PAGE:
School-ID Debit Said to Bolster Off-Campus Sales
Boyer, Meghan, American Banker
Adding debit card capabilities to student identification cards can boost sales at local merchants, according to Off-Campus Advantage LLC, an Ithaca, N.Y., company that offers closed-loop, signature-debit systems for campuses.
Shawn McCarthy, a managing director at Off-Campus Advantage, said his company's card system combines purchasing capabilities and university identification functions.
Students at participating schools can use the cards at off-campus stores and restaurants that sign up with Off-Campus Advantage.
In 2006 purchases on open-loop Visa Inc. and MasterCard Inc. cards linked to comparable campus systems totaled $400 million, but closed-loop card purchases were $13.6 billion, according to Tim Sloane, director of debit advisory service at Mercator Advisory Group in Waltham, Mass.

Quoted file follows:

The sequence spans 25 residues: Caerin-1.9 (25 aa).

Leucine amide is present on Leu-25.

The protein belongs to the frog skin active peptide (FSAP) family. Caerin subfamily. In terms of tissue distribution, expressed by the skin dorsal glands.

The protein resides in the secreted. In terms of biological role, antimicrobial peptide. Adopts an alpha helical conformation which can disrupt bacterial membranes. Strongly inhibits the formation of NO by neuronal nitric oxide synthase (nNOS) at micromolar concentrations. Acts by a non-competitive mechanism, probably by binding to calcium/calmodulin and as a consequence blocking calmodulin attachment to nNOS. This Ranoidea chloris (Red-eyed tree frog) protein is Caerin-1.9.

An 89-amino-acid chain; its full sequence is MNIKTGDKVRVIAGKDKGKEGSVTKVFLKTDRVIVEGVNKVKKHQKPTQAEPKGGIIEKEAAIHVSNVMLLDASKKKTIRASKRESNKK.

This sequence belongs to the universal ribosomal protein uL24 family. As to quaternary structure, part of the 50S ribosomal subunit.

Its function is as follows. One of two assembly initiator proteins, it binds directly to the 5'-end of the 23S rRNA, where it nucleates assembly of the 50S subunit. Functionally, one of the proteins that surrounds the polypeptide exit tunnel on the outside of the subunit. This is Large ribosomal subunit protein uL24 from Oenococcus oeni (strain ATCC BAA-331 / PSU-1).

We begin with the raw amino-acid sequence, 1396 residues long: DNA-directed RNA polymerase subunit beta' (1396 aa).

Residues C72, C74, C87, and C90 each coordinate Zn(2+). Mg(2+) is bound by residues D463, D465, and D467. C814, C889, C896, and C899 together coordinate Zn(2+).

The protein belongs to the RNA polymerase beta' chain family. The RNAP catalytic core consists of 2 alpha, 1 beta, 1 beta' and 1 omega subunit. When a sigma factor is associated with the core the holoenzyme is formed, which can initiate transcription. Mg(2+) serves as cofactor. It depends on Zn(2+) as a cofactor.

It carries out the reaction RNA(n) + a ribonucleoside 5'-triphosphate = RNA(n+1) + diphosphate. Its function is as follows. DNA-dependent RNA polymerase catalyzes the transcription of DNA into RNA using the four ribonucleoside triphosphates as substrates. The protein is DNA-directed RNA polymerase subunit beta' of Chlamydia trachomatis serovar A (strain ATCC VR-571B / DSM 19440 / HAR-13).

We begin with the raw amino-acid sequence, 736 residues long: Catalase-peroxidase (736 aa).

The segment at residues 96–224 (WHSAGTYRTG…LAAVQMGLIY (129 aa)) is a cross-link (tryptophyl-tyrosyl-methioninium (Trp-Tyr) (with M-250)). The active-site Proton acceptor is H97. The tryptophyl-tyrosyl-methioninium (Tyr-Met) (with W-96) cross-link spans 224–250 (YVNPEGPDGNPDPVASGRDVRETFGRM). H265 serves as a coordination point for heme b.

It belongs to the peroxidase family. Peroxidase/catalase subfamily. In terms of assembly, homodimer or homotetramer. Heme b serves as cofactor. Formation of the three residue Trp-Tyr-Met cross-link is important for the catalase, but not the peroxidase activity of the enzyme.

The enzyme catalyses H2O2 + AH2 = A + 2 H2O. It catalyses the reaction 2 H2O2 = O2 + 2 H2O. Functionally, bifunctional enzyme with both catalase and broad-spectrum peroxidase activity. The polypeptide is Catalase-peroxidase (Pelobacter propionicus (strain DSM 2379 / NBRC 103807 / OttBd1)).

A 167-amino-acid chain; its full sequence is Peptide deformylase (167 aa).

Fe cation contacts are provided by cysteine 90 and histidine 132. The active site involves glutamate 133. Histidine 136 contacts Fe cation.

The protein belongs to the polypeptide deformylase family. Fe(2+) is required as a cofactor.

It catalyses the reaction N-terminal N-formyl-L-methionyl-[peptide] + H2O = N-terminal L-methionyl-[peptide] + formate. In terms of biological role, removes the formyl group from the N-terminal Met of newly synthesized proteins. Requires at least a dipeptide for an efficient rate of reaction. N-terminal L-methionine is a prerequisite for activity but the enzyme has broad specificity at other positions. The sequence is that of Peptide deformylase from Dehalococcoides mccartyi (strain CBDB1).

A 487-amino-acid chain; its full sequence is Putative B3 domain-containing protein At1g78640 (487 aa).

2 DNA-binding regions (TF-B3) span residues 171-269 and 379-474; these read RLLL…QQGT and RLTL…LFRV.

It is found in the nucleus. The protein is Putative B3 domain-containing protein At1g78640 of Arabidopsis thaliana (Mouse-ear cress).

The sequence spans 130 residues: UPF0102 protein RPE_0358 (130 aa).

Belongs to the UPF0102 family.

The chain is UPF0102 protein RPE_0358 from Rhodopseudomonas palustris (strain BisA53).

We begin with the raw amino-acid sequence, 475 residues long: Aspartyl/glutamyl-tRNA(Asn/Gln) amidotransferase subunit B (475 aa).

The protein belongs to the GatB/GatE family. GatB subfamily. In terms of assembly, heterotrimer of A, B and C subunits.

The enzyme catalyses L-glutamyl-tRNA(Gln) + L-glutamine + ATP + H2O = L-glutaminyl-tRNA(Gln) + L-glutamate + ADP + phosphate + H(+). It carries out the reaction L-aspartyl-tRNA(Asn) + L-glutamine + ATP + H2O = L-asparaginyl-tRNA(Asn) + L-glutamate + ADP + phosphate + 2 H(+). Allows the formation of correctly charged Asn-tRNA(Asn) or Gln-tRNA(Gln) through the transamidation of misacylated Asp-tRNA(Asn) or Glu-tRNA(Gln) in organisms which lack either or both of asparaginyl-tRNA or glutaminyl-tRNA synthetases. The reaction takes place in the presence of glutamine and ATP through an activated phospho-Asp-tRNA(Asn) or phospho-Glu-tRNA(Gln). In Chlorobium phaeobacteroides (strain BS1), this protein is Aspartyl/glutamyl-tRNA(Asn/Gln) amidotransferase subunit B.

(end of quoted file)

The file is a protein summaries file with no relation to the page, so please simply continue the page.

Mr. Sloane estimated that about 80% of U.S. colleges and universities use closed-loop cards that let students make purchases at some retailers. A small percentage of schools use open-loop cards.
Closed-loop systems work only at participating merchants; open-loop cards typically carry the logo of one of the major card brands and can be used at any merchant that accepts that brand.
Off-Campus Advantage cards are linked to accounts held by the educational institution. Students can load funds into a discretionary spending account for use on and off campus, said Mr. McCarthy, who also is president of wide-area commerce at Off-Campus Advantage's parent company, Cbord Group Inc.
Schools must use Cbord Group's campus cashless system in order to use the Off-Campus Advantage merchant system; Cbord processes the transactions.
Western Kentucky University in Bowling Green began permitting local merchants to accept student ID cards for purchases in August, and Sherry Blanton, the university's identification-center manager, said deposits in student accounts for discretionary spending were up 26. …